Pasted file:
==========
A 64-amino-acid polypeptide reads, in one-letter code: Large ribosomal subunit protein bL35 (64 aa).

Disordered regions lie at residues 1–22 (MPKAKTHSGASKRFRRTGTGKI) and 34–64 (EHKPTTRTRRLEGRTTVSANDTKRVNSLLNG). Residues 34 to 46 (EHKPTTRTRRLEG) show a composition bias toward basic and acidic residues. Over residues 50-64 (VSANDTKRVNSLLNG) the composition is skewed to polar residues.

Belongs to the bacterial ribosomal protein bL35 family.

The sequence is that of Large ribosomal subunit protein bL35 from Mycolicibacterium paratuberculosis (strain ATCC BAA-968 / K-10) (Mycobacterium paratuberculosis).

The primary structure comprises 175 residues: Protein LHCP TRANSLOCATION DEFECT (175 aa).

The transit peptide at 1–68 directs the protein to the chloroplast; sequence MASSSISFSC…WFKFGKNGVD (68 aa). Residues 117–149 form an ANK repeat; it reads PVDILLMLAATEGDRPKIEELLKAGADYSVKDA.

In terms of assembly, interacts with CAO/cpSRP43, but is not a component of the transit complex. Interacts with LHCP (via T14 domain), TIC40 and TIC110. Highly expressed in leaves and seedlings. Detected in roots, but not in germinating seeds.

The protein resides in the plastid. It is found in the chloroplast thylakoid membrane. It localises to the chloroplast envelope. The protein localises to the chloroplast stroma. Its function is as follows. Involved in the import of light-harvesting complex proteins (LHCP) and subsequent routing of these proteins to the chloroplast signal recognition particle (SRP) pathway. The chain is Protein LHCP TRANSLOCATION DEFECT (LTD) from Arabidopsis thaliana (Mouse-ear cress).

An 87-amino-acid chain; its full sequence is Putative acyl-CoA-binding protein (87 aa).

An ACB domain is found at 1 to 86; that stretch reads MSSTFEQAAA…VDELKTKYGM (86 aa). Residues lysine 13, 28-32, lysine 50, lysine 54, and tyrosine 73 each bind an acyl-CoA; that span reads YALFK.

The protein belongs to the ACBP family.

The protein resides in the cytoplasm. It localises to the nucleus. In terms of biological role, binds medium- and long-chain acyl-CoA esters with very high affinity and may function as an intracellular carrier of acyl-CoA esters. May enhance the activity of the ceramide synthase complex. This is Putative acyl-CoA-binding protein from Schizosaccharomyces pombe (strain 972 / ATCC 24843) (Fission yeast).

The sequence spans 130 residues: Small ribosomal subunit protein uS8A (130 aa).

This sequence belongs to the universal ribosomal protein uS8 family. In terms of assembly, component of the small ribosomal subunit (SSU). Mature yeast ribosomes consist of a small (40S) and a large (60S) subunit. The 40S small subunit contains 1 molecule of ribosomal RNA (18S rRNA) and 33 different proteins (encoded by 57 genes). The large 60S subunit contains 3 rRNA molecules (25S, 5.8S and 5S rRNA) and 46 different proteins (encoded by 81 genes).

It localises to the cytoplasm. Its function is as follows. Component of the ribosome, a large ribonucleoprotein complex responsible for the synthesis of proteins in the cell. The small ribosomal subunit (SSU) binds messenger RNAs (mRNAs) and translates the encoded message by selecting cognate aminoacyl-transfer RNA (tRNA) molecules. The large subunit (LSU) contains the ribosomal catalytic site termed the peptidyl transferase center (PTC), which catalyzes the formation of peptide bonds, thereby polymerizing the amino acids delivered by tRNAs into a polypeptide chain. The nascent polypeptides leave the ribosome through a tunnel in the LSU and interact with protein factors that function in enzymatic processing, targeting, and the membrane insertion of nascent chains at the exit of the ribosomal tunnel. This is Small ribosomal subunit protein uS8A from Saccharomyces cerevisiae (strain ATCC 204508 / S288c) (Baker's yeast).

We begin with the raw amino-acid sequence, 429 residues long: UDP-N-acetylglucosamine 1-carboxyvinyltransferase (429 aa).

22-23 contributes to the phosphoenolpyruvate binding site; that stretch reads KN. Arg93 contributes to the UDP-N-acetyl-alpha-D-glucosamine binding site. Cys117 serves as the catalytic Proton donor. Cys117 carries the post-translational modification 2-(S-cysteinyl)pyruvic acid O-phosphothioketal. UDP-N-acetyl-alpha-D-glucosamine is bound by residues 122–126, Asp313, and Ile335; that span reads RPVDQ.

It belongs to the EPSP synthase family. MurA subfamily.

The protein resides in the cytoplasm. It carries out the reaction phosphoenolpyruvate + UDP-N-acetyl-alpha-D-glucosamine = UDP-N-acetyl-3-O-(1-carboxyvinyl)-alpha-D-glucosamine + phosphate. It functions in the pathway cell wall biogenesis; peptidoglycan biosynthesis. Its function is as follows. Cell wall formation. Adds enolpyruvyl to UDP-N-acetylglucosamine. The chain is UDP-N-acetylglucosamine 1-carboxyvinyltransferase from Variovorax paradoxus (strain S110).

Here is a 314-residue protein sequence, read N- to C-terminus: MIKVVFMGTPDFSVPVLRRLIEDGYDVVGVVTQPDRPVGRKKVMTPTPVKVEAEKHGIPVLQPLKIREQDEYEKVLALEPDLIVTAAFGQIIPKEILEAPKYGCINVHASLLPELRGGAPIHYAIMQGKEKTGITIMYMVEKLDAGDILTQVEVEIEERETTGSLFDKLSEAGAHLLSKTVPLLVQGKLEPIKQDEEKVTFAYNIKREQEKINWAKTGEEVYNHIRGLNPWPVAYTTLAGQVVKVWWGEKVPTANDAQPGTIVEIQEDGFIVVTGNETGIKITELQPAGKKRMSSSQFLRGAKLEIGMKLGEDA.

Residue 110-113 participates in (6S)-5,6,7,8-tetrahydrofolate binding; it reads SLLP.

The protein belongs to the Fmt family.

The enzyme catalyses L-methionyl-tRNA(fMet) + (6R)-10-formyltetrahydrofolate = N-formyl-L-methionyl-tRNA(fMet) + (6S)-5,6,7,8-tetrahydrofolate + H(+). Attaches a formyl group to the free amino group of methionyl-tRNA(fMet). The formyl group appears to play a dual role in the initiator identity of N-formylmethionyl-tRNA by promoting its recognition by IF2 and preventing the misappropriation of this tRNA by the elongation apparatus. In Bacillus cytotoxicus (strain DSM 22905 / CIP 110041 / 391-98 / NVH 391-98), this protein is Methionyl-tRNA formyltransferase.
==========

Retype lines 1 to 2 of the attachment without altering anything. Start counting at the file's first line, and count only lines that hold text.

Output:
A 64-amino-acid polypeptide reads, in one-letter code: Large ribosomal subunit protein bL35 (64 aa).

Disordered regions lie at residues 1–22 (MPKAKTHSGASKRFRRTGTGKI) and 34–64 (EHKPTTRTRRLEGRTTVSANDTKRVNSLLNG). Residues 34 to 46 (EHKPTTRTRRLEG) show a composition bias toward basic and acidic residues. Over residues 50-64 (VSANDTKRVNSLLNG) the composition is skewed to polar residues.